Selecting a Pressure Switch

Selecting the appropriate pressure switch for your application should take into account many factors. Following the guidelines below will assist you in choosing the right pressure switch for your specific application.

There are various types of pressure switches. Generally, a pressure switch is composed of a sensing element and electrical snap-action switch. The switch opens or closes a contact at a given level of pressure (set point).  A differential pressure switch senses the pressure from two sources and trips a contact when the difference reaches a predetermined level. A vacuum switch actuates at a given level of vacuum.

How a Pressure Switch Works

When high pressure enters the pressure port, a chain of events takes place. The diaphragm seal begins to flex and push against the pressure plate. If the pressure force applied to the plate is high enough to compress the spring, the pressure plate will begin to rise. With enough force, the pressure plate will rise until the contacts connect, at which time the electrical circuit becomes closed and power is supplied throughout the circuit.

The movement from the sensor actuates an electrical signal by changing the position of electrical contacts in the switch.

The diaphragm is a deflecting mechanism that is installed with the pressure plate. When pressure is low, there is not enough force to coil or compress the spring, and the electrical circuit remains open.

The electronic snap switch (provides on-off action) is the most important component required for a simple pressure switch.

Winters uses a Single Pole Double Throw (SPDT) switch as a standard. These switches can be wired to make or break an electrical circuit, or normally open and normally close when the switch is not actuated.

Electric snap switches consist of a snap-action mechanism built into a molded case.

Life of a Pressure Switch

How often a pressure switch is activated will have a direct impact on its service life, system downtime and the overhaul schedule. In general, diaphragm switches will have the highest cycle life, followed by the piston type and bellows switch.

The actual life of a pressure switch will depend on various factors including cycle speed (diaphragm switches acts very much like a spring, so high speed cycles should be avoided), minimum and maximum pressures, set point, rate of pressure change, deadband setting, hydraulic shock, and current (amp) load on the electric switch.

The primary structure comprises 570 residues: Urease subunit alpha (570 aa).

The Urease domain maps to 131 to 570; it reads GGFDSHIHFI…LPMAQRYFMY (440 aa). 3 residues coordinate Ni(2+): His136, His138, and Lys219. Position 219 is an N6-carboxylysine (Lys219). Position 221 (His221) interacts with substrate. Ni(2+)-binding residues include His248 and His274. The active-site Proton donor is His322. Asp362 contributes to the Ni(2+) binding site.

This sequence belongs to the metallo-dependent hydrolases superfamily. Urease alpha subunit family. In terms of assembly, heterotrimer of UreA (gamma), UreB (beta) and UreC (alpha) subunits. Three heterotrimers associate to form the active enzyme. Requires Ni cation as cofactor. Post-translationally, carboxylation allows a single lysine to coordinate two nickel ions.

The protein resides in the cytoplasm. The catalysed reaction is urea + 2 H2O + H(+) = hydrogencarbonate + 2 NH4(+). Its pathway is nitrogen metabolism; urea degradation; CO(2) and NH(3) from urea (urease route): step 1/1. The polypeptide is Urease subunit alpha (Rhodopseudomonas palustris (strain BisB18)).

Further note on deadband

The deadband is the difference between the actuation point and the re-actuation point in a pressure switch. If this deadband setting is too small, then the switch will continually open and close for only minimal changes in the process input pressure. This is known as switch “chatter” and is a major cause of switch contact burnout.

Types of Sensing Elements

A number of types of sensing elements exist. Winters utilizes diaphragm and bellows sensing elements.

Wetted Parts

When selecting a pressure switch, knowing the process or media is required so that the wetted parts may be determined. Diaphragm operated switches use elastomer diaphragms (Buna N, Viton, Mylar, etc.) while bellows sensing switches generally use stainless steel with silver brazing. The piston device employs a carbide piston and brass trim. Diaphragm seals may be added to all bellows and some diaphragm operated devices.

Consider Pressure Ranges

The minimum and maximum set points of the switch, as well as the maximum system operating pressure and maximum system design pressure, must be determined. Adjustable deadbands can be set at 10-50% of the range. For differential pressure switches, the static or “working” pressure is required.

Switch Points

It is normal that only one switch point is required, however, not unusual for a system to require two or even four switch points (e.g. high, low, high-high, low-low) to be monitored, controlled or alarmed. In choosing a pressure switch, one could select a single switch for each switch point or a single switch capable of handling as many as 4 separate switch points.

Set Point Adjustment

Adjustment may be required as the applications change. Electromechanical switches have models that are factory set, blind adjustment capability or offer field calibrated adjustment.

Types of Housing

Housed switches are the most common type of housing for a pressure switch as they avoid possible hazards from loose wires in an exposed location. They are normally available in a variety of ratings with the most popular industrial switch housing being NEMA 4 & NEMA 4X for corrosive environments. Explosion proof pressure switches are designed with heavy housings and built to conform to UL, CSA and NEMA standards in preventing units from igniting in a hazardous environment. Some pressure switches consist of no housing (i.e. installation into a panel). This type of housing is most common in an OEM application or where cost-saving measures are paramount.

Note: When selecting a pressure switch, always refer to CAN/CSA-C22.2 NO. 61010-1-12 – Safety requirements for electrical equipment for measurement, control, and laboratory use – Part 1: General requirements (Tri-national standard), with UL 61010-1 and ANSI/ISA-61010-1 (82.02.01)


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